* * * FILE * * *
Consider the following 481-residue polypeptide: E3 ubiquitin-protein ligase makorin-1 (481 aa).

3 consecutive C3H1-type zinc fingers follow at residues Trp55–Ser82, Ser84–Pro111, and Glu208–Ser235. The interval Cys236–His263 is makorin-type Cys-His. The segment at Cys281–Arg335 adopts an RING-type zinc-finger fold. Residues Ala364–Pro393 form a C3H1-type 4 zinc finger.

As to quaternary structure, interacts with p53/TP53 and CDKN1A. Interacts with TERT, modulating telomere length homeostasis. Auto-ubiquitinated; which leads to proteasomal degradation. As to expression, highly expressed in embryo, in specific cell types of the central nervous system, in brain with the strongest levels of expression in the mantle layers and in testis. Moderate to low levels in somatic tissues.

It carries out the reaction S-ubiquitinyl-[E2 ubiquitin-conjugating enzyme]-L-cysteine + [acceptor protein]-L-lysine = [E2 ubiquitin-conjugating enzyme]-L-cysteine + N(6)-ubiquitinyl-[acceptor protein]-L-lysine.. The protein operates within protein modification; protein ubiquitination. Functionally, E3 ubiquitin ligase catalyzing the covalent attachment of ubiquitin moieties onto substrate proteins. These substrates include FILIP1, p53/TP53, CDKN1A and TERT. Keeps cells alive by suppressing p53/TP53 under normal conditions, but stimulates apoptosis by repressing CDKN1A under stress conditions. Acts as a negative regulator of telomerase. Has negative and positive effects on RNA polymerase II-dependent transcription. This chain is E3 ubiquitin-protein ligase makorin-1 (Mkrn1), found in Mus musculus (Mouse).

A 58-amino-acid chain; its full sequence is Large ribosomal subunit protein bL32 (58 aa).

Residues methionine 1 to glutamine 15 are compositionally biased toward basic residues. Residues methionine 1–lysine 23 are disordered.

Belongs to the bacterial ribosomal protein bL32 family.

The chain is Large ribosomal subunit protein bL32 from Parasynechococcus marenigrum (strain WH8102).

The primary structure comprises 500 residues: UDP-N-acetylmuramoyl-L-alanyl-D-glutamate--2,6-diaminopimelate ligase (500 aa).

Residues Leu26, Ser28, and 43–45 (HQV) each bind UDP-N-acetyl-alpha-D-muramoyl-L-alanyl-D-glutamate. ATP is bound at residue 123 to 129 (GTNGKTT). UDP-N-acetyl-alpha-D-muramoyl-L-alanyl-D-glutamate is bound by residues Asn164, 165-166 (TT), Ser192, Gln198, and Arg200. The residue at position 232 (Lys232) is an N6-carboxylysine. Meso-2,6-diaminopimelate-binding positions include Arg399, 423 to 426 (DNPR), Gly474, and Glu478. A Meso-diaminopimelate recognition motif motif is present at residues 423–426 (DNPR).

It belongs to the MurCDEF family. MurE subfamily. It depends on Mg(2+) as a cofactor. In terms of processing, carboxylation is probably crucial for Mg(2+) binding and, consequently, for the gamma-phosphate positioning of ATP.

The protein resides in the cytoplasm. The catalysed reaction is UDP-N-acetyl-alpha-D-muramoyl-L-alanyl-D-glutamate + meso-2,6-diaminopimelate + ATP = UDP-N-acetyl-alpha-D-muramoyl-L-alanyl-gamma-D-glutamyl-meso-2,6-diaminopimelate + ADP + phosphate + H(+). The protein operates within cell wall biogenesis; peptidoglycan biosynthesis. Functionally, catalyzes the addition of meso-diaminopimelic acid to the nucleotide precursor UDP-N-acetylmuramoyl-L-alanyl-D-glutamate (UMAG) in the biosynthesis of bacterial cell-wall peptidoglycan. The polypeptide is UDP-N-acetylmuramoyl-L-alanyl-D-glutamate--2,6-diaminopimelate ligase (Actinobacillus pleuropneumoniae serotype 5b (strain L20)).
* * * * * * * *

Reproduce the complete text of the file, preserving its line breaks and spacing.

Consider the following 481-residue polypeptide: E3 ubiquitin-protein ligase makorin-1 (481 aa).

3 consecutive C3H1-type zinc fingers follow at residues Trp55–Ser82, Ser84–Pro111, and Glu208–Ser235. The interval Cys236–His263 is makorin-type Cys-His. The segment at Cys281–Arg335 adopts an RING-type zinc-finger fold. Residues Ala364–Pro393 form a C3H1-type 4 zinc finger.

As to quaternary structure, interacts with p53/TP53 and CDKN1A. Interacts with TERT, modulating telomere length homeostasis. Auto-ubiquitinated; which leads to proteasomal degradation. As to expression, highly expressed in embryo, in specific cell types of the central nervous system, in brain with the strongest levels of expression in the mantle layers and in testis. Moderate to low levels in somatic tissues.

It carries out the reaction S-ubiquitinyl-[E2 ubiquitin-conjugating enzyme]-L-cysteine + [acceptor protein]-L-lysine = [E2 ubiquitin-conjugating enzyme]-L-cysteine + N(6)-ubiquitinyl-[acceptor protein]-L-lysine.. The protein operates within protein modification; protein ubiquitination. Functionally, E3 ubiquitin ligase catalyzing the covalent attachment of ubiquitin moieties onto substrate proteins. These substrates include FILIP1, p53/TP53, CDKN1A and TERT. Keeps cells alive by suppressing p53/TP53 under normal conditions, but stimulates apoptosis by repressing CDKN1A under stress conditions. Acts as a negative regulator of telomerase. Has negative and positive effects on RNA polymerase II-dependent transcription. This chain is E3 ubiquitin-protein ligase makorin-1 (Mkrn1), found in Mus musculus (Mouse).

A 58-amino-acid chain; its full sequence is Large ribosomal subunit protein bL32 (58 aa).

Residues methionine 1 to glutamine 15 are compositionally biased toward basic residues. Residues methionine 1–lysine 23 are disordered.

Belongs to the bacterial ribosomal protein bL32 family.

The chain is Large ribosomal subunit protein bL32 from Parasynechococcus marenigrum (strain WH8102).

The primary structure comprises 500 residues: UDP-N-acetylmuramoyl-L-alanyl-D-glutamate--2,6-diaminopimelate ligase (500 aa).

Residues Leu26, Ser28, and 43–45 (HQV) each bind UDP-N-acetyl-alpha-D-muramoyl-L-alanyl-D-glutamate. ATP is bound at residue 123 to 129 (GTNGKTT). UDP-N-acetyl-alpha-D-muramoyl-L-alanyl-D-glutamate is bound by residues Asn164, 165-166 (TT), Ser192, Gln198, and Arg200. The residue at position 232 (Lys232) is an N6-carboxylysine. Meso-2,6-diaminopimelate-binding positions include Arg399, 423 to 426 (DNPR), Gly474, and Glu478. A Meso-diaminopimelate recognition motif motif is present at residues 423–426 (DNPR).

It belongs to the MurCDEF family. MurE subfamily. It depends on Mg(2+) as a cofactor. In terms of processing, carboxylation is probably crucial for Mg(2+) binding and, consequently, for the gamma-phosphate positioning of ATP.

The protein resides in the cytoplasm. The catalysed reaction is UDP-N-acetyl-alpha-D-muramoyl-L-alanyl-D-glutamate + meso-2,6-diaminopimelate + ATP = UDP-N-acetyl-alpha-D-muramoyl-L-alanyl-gamma-D-glutamyl-meso-2,6-diaminopimelate + ADP + phosphate + H(+). The protein operates within cell wall biogenesis; peptidoglycan biosynthesis. Functionally, catalyzes the addition of meso-diaminopimelic acid to the nucleotide precursor UDP-N-acetylmuramoyl-L-alanyl-D-glutamate (UMAG) in the biosynthesis of bacterial cell-wall peptidoglycan. The polypeptide is UDP-N-acetylmuramoyl-L-alanyl-D-glutamate--2,6-diaminopimelate ligase (Actinobacillus pleuropneumoniae serotype 5b (strain L20)).